Water report

Protecting Ireland’s water resources

Mary Kelly-Quinn, Professor of Applied Freshwater Ecology at the School of Biology and Environmental Science at University College Dublin (UCD), outlines the scale and consequences of the water quality crisis in Ireland’s freshwater sources.

Kelly-Quinn begins by outlining that water quality in Ireland is continuing to decline. “As the EPA highlights, it is going in the wrong direction. That is affecting everything from clean drinking water, through to recreation, sense of place, tourism, and economic development. We have made some improvement, but declines are outpacing improvements. Therefore, the current efforts, are not efficient to stem the decline,” she says, before emphasising: “Our water resources will not benefit from glass half full perspectives.”

Describing Ireland’s freshwater systems as living in a “multi-stressor environment,” Kelly-Quinn explains how “agriculture is the dominant source of pressure followed by hydromorphology, discharges in urban wastewater, and inputs from forestry operations”.

“Ireland’s freshwaters are receiving cocktails of multiple pollutants delivered along multiple pathways, often from several sources, requiring the targeting of the right measures in the right places,” she says.

“We are dealing with the runoff of nutrients, excess fine sediment, pesticides from agriculture and farmyards, habitat damage from drainage, organic pollution from poorly treated wastewater, and storm water overflows. “We also have runoff from nutrients and excess sediment from forestry operations. Excess sediment has immediate and long-term ecological impacts but, in my opinion, it is the low hanging fruit, and requires priority mitigation.”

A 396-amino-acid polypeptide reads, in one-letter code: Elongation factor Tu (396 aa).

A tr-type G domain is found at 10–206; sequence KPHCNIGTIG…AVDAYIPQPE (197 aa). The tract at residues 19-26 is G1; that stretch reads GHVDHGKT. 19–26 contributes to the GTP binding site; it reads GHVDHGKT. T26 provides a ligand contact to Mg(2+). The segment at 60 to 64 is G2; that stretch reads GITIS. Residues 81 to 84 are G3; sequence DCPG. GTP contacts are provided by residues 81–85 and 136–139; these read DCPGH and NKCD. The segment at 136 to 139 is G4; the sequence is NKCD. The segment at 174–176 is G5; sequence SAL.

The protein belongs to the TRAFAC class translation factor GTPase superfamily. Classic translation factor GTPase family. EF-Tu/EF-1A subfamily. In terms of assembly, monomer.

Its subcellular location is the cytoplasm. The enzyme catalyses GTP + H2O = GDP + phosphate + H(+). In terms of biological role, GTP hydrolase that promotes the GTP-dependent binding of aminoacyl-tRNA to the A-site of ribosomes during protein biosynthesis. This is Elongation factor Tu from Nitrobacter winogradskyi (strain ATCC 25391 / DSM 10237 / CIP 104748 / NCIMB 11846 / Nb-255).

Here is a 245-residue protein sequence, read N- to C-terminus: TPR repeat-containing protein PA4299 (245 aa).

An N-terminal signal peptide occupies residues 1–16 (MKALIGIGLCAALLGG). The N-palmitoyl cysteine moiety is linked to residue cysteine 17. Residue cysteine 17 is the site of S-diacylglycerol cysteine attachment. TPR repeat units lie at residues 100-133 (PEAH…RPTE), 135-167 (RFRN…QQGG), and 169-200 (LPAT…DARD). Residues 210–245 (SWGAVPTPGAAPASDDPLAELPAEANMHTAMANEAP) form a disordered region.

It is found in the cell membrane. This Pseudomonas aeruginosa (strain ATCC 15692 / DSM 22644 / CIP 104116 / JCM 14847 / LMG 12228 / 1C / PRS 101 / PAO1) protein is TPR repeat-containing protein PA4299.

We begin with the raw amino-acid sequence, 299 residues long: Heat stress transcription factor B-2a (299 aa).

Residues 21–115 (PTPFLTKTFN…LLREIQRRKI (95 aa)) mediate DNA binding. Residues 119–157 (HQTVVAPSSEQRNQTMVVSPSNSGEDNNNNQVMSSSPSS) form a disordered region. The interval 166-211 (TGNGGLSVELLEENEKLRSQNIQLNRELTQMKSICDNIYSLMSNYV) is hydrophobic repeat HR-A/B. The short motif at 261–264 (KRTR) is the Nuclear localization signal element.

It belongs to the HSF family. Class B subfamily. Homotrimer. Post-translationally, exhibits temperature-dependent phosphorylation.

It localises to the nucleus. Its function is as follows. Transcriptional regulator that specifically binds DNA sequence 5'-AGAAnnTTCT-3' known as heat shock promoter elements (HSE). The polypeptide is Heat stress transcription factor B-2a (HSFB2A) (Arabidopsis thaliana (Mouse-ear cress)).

Wastewater and pollution

Nutrient concentrations, Kelly-Quinn states, are too high and the trends are going in the wrong direction. “30 per cent of river sites have high phosphorus concentrations and 78 per cent of sites have increasing concentrations. One-third of lakes have high phosphorus concentrations and 10 per cent of lakes have increasing phosphorus concentrations.”

“Ireland’s freshwaters are receiving cocktails of multiple pollutants.”
Mary Kelly-Quinn, University College Dublin

Kelly-Quinn adds that: “Nitrate concentrations are now increasing in nearly half of our river and groundwater sites that have been monitored. On top of that, pesticides have been detected in drinking water supplies. A report produced in 2022 shows that 31 supplies failed to meet our pesticide standards in 2021.”

The UCD professor further outlines the “challenging problem” of wastewater treatment. “Twelve large urban areas did not meet the EU treatment standards in 2021. Thirty-two towns and villages discharge raw sewage into our seas and rivers every day. This is unacceptable in the 21st century in a developed country,” Kelly-Quinn emphasises.

“Wastewater discharges are a significant pollution pressure in 208 water bodies. Thirty-eight priority areas require improvements to protect rivers, lakes, estuaries, and coastal waters.” The Department of Housing, Local Government, and Heritage says that work is to be completed on 11 of these by 2024, although Kelly-Quinn states that she hopes that this work “will happen a little bit faster”.